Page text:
Ghertner was the first resident to react to the injustice of a migrant being picked up by Border Patrol as he traveled on his bicycle to Sunday Mass at Church of the Epiphany, Sister Korn said in a March 24 e-mail.

"John is not a Catholic but he took very much to heart the injustice done to this migrant worker and on his own developed what came to be known as the Church Watch," she noted. "He called the larger community together to stand with the migrant community, irrespective of race and religion. He sent the word out to all the faith communities and generated a compassionate response from many local people."

With Migrant Support Services, Ghertner began to look at other issues relative to the migrant community, such as how to help families whose relatives were deported or how to find relatives who have been detained, added Sister Korn, director of urban ministry for the Diocese of Rochester’s office of Parish Support Ministries. He also organized prayer services, demonstrations at the Border Patrol offices, talks and walks, and also coordinated food distribution to more than 50 families who were unable to care for their own needs.

Ghertner aroused "the larger community to the injustices that were being inflicted on the farmworkers and the fear that was enveloping the migrant community," she remarked. "John lobbied the local officials, the state and federal legislators endlessly and at all times. He told the story of the plight of the workers to all those who would listen and to those who didn’t want to listen."

It was through his work as a rural doctor that he first came to know migrant workers, who were mainly African-Americans when he first started practicing medicine at the health clinic in Sodus more than three decades ago, Ghertner recounted to El Mensajero Católico. He further learned of the injustices they faced when many years ago his wife, Nancy, began work on the documentary After I Picked the Fruit, about the lives of migrant women.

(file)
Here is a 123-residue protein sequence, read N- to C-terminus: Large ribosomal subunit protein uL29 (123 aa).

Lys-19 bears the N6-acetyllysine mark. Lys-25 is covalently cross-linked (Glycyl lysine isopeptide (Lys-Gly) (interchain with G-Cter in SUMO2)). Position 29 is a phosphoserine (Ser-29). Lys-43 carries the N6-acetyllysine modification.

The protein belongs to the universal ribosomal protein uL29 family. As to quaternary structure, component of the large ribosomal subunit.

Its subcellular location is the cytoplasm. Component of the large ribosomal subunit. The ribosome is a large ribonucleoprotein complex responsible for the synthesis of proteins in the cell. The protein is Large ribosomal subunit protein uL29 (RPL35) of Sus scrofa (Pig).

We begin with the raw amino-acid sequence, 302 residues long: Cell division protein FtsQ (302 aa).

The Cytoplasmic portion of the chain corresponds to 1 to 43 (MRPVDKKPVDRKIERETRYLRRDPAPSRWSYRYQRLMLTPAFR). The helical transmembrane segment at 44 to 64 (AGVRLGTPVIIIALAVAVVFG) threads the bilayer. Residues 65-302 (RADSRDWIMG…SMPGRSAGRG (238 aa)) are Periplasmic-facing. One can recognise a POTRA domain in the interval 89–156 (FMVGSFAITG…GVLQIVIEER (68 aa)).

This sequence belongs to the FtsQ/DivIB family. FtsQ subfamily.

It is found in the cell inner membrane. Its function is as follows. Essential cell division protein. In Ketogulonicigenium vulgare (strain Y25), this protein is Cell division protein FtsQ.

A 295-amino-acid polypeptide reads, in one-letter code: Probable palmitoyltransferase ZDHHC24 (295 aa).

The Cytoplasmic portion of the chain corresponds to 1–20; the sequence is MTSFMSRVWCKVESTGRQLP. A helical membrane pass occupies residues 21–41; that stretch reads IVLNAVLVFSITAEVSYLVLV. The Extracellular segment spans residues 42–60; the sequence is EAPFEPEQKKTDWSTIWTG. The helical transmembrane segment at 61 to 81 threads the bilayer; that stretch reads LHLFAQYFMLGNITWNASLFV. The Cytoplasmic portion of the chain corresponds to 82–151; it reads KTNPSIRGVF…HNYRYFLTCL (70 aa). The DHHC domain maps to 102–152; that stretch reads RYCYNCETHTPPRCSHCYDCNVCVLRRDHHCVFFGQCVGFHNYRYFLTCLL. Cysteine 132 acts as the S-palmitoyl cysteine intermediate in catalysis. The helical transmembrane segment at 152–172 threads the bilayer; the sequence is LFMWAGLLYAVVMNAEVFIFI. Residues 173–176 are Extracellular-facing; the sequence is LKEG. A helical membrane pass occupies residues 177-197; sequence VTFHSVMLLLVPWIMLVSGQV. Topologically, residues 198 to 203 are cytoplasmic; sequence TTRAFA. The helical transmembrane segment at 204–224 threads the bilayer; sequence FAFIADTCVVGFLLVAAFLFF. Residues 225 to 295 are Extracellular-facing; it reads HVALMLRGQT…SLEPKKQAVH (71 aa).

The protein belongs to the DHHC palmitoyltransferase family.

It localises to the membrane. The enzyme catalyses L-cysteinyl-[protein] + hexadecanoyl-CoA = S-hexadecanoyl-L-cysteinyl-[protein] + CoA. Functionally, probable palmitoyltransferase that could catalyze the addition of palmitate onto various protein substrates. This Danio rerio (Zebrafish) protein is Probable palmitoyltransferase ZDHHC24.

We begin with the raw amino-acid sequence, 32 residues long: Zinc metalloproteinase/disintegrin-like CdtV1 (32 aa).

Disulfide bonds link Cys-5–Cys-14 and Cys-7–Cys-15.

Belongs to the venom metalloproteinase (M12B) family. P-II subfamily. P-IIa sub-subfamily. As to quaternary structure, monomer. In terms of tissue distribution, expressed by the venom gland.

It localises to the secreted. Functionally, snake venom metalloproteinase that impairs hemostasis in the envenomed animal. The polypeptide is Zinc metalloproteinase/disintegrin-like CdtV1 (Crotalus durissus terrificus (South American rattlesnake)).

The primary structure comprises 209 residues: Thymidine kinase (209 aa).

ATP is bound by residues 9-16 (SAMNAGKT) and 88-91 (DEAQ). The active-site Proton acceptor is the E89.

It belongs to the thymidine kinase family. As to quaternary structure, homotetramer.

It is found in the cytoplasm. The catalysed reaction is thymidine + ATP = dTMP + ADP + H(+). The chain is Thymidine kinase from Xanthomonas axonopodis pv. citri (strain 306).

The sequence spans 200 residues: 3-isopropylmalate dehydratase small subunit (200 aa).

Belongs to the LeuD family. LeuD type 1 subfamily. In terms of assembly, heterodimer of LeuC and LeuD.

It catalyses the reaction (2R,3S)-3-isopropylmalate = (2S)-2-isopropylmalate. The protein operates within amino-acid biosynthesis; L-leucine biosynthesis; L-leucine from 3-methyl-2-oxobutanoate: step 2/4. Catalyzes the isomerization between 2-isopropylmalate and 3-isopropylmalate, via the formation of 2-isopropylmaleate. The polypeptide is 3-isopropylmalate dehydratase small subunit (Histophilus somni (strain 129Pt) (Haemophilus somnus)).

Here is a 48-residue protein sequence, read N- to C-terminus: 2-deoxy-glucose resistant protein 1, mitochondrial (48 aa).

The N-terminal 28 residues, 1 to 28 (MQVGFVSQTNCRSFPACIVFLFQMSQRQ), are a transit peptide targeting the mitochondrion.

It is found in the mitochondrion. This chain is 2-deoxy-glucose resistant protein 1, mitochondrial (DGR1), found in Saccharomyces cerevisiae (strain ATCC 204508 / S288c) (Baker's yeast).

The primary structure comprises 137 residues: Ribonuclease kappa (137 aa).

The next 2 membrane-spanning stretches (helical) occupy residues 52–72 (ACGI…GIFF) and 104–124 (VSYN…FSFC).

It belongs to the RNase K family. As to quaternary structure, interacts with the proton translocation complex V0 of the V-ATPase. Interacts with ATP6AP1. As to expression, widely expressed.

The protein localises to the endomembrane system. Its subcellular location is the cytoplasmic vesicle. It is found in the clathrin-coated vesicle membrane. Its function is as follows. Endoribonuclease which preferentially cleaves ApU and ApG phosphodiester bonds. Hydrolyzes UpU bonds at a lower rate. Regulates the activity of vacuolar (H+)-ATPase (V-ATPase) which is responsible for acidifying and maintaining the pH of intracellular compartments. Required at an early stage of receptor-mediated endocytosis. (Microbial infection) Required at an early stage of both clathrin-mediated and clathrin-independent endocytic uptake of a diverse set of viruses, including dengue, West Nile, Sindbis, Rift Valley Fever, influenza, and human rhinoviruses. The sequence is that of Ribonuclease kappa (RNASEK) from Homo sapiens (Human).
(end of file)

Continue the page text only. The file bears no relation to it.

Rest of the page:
As someone who grew up Jewish in Nashville, Tenn., Ghertner said that he is familiar with living separately from the mainstream community. By the time he was 18, Ghertner remarked that he had only entered about two or three non-Jewish homes. And he vividly remembers seeing many African-American women step off the bus to go to their jobs as maids, he added.

"To be raised as a Jewish person in the South, it gives you a different sensitivity," said Jim Wood, a friend of Ghertner’s for 30 years who noted that Ghertner’s White Dove award was well-deserved.

Ghertner came to the Rochester area when he was offered an internship and residency at Strong Memorial Hospital. He later went on to become medical director for the Wayne County Public Health Department and would go out to the migrant-worker camps.

"That’s when I really saw what it was like," he said. "But it was really my wife who got me emotionally involved because of her project with her film."

He relates his commitment and his passion to fight for a just federal immigration policy to the sense of obligation that would force a doctor to stop at an accident on the side of the road.

"It’s exactly the same thing," he added."How many times are you going to see your neighbor pulled over, with handcuffs behind his back before (you) say enough is enough?"